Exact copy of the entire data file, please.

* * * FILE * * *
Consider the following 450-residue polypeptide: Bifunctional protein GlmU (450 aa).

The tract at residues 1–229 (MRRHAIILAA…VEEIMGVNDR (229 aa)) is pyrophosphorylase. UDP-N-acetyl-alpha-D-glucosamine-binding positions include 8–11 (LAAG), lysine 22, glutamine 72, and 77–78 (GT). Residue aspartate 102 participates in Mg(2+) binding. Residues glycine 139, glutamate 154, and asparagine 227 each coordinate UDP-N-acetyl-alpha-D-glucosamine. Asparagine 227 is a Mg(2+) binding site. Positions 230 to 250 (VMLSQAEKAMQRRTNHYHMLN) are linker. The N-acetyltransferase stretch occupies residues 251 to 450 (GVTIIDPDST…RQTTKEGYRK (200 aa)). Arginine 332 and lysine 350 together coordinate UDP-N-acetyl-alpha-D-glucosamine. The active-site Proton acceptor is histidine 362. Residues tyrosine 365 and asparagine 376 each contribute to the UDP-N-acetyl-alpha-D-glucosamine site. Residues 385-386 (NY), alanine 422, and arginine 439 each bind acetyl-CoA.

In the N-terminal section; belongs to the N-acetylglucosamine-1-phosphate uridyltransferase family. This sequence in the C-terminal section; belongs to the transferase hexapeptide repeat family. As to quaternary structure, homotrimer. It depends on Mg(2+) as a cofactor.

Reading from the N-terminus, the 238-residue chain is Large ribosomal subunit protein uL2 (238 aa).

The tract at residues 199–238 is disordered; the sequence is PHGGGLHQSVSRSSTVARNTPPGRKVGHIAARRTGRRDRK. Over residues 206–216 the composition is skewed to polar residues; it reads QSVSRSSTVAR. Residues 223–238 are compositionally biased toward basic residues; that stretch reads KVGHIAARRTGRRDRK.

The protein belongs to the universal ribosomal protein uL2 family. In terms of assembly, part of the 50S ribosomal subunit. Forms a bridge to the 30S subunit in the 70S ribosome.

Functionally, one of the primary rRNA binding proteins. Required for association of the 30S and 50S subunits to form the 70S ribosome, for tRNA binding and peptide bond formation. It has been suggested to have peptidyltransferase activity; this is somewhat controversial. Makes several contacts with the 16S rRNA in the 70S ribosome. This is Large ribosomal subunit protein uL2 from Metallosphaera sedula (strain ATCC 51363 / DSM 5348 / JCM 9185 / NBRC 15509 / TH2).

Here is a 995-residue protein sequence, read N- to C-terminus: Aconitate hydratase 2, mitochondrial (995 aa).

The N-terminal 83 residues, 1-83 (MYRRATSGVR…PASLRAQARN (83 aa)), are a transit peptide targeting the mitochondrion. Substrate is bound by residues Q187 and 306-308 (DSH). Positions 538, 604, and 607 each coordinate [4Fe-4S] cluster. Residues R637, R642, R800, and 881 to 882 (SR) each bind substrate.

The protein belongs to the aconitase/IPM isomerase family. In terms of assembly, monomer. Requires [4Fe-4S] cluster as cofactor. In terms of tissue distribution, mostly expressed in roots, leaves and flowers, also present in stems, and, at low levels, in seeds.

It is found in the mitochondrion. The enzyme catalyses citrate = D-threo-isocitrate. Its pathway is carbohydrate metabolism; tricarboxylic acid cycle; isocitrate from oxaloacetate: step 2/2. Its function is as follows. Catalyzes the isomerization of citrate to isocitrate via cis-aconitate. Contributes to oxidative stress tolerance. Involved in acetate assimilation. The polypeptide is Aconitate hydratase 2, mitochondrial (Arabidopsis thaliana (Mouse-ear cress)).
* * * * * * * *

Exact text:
Consider the following 450-residue polypeptide: Bifunctional protein GlmU (450 aa).

The tract at residues 1–229 (MRRHAIILAA…VEEIMGVNDR (229 aa)) is pyrophosphorylase. UDP-N-acetyl-alpha-D-glucosamine-binding positions include 8–11 (LAAG), lysine 22, glutamine 72, and 77–78 (GT). Residue aspartate 102 participates in Mg(2+) binding. Residues glycine 139, glutamate 154, and asparagine 227 each coordinate UDP-N-acetyl-alpha-D-glucosamine. Asparagine 227 is a Mg(2+) binding site. Positions 230 to 250 (VMLSQAEKAMQRRTNHYHMLN) are linker. The N-acetyltransferase stretch occupies residues 251 to 450 (GVTIIDPDST…RQTTKEGYRK (200 aa)). Arginine 332 and lysine 350 together coordinate UDP-N-acetyl-alpha-D-glucosamine. The active-site Proton acceptor is histidine 362. Residues tyrosine 365 and asparagine 376 each contribute to the UDP-N-acetyl-alpha-D-glucosamine site. Residues 385-386 (NY), alanine 422, and arginine 439 each bind acetyl-CoA.

In the N-terminal section; belongs to the N-acetylglucosamine-1-phosphate uridyltransferase family. This sequence in the C-terminal section; belongs to the transferase hexapeptide repeat family. As to quaternary structure, homotrimer. It depends on Mg(2+) as a cofactor.

Reading from the N-terminus, the 238-residue chain is Large ribosomal subunit protein uL2 (238 aa).

The tract at residues 199–238 is disordered; the sequence is PHGGGLHQSVSRSSTVARNTPPGRKVGHIAARRTGRRDRK. Over residues 206–216 the composition is skewed to polar residues; it reads QSVSRSSTVAR. Residues 223–238 are compositionally biased toward basic residues; that stretch reads KVGHIAARRTGRRDRK.

The protein belongs to the universal ribosomal protein uL2 family. In terms of assembly, part of the 50S ribosomal subunit. Forms a bridge to the 30S subunit in the 70S ribosome.

Functionally, one of the primary rRNA binding proteins. Required for association of the 30S and 50S subunits to form the 70S ribosome, for tRNA binding and peptide bond formation. It has been suggested to have peptidyltransferase activity; this is somewhat controversial. Makes several contacts with the 16S rRNA in the 70S ribosome. This is Large ribosomal subunit protein uL2 from Metallosphaera sedula (strain ATCC 51363 / DSM 5348 / JCM 9185 / NBRC 15509 / TH2).

Here is a 995-residue protein sequence, read N- to C-terminus: Aconitate hydratase 2, mitochondrial (995 aa).

The N-terminal 83 residues, 1-83 (MYRRATSGVR…PASLRAQARN (83 aa)), are a transit peptide targeting the mitochondrion. Substrate is bound by residues Q187 and 306-308 (DSH). Positions 538, 604, and 607 each coordinate [4Fe-4S] cluster. Residues R637, R642, R800, and 881 to 882 (SR) each bind substrate.

The protein belongs to the aconitase/IPM isomerase family. In terms of assembly, monomer. Requires [4Fe-4S] cluster as cofactor. In terms of tissue distribution, mostly expressed in roots, leaves and flowers, also present in stems, and, at low levels, in seeds.

It is found in the mitochondrion. The enzyme catalyses citrate = D-threo-isocitrate. Its pathway is carbohydrate metabolism; tricarboxylic acid cycle; isocitrate from oxaloacetate: step 2/2. Its function is as follows. Catalyzes the isomerization of citrate to isocitrate via cis-aconitate. Contributes to oxidative stress tolerance. Involved in acetate assimilation. The polypeptide is Aconitate hydratase 2, mitochondrial (Arabidopsis thaliana (Mouse-ear cress)).